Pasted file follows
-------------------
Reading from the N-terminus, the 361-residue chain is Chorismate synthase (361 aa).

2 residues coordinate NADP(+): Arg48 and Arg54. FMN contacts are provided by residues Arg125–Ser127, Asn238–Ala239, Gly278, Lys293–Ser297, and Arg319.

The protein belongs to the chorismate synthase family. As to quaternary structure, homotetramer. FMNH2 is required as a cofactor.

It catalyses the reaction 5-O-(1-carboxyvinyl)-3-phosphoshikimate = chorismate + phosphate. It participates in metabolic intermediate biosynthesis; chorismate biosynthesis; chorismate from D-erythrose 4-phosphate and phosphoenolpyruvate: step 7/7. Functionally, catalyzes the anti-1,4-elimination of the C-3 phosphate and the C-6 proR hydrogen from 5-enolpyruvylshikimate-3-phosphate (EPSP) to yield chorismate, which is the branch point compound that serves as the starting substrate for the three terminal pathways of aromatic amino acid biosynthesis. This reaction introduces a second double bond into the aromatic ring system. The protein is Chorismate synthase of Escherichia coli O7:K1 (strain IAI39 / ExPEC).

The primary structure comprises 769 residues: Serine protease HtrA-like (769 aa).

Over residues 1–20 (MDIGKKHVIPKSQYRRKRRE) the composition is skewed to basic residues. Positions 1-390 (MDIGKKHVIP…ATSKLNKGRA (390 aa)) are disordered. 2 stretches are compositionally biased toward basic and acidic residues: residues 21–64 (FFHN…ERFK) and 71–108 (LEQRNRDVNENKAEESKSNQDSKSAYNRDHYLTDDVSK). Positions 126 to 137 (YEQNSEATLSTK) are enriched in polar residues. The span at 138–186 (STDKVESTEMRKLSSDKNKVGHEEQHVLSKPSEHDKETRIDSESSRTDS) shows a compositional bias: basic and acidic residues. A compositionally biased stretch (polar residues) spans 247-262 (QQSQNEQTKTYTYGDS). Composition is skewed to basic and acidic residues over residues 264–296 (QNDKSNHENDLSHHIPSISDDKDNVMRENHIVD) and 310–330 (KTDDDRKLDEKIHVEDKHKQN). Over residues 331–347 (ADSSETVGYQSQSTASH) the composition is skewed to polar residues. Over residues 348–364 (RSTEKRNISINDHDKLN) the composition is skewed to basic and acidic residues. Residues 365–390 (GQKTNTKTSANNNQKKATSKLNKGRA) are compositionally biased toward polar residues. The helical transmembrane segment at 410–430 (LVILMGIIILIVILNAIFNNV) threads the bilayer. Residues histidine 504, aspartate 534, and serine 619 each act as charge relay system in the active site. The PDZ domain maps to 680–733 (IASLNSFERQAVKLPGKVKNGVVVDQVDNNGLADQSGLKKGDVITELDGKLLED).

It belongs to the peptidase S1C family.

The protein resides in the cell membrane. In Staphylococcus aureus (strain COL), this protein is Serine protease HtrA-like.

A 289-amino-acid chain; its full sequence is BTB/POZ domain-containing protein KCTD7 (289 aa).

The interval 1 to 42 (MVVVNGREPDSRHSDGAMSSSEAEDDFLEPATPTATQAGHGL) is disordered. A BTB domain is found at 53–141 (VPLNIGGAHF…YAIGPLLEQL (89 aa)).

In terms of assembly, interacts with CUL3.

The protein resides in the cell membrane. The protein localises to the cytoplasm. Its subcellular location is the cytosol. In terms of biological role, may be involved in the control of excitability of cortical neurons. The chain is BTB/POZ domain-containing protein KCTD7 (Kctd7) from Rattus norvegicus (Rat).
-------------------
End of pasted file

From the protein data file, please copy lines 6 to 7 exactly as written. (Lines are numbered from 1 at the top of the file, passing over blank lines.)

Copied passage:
Over residues 1–20 (MDIGKKHVIPKSQYRRKRRE) the composition is skewed to basic residues. Positions 1-390 (MDIGKKHVIP…ATSKLNKGRA (390 aa)) are disordered. 2 stretches are compositionally biased toward basic and acidic residues: residues 21–64 (FFHN…ERFK) and 71–108 (LEQRNRDVNENKAEESKSNQDSKSAYNRDHYLTDDVSK). Positions 126 to 137 (YEQNSEATLSTK) are enriched in polar residues. The span at 138–186 (STDKVESTEMRKLSSDKNKVGHEEQHVLSKPSEHDKETRIDSESSRTDS) shows a compositional bias: basic and acidic residues. A compositionally biased stretch (polar residues) spans 247-262 (QQSQNEQTKTYTYGDS). Composition is skewed to basic and acidic residues over residues 264–296 (QNDKSNHENDLSHHIPSISDDKDNVMRENHIVD) and 310–330 (KTDDDRKLDEKIHVEDKHKQN). Over residues 331–347 (ADSSETVGYQSQSTASH) the composition is skewed to polar residues. Over residues 348–364 (RSTEKRNISINDHDKLN) the composition is skewed to basic and acidic residues. Residues 365–390 (GQKTNTKTSANNNQKKATSKLNKGRA) are compositionally biased toward polar residues. The helical transmembrane segment at 410–430 (LVILMGIIILIVILNAIFNNV) threads the bilayer. Residues histidine 504, aspartate 534, and serine 619 each act as charge relay system in the active site. The PDZ domain maps to 680–733 (IASLNSFERQAVKLPGKVKNGVVVDQVDNNGLADQSGLKKGDVITELDGKLLED).

It belongs to the peptidase S1C family.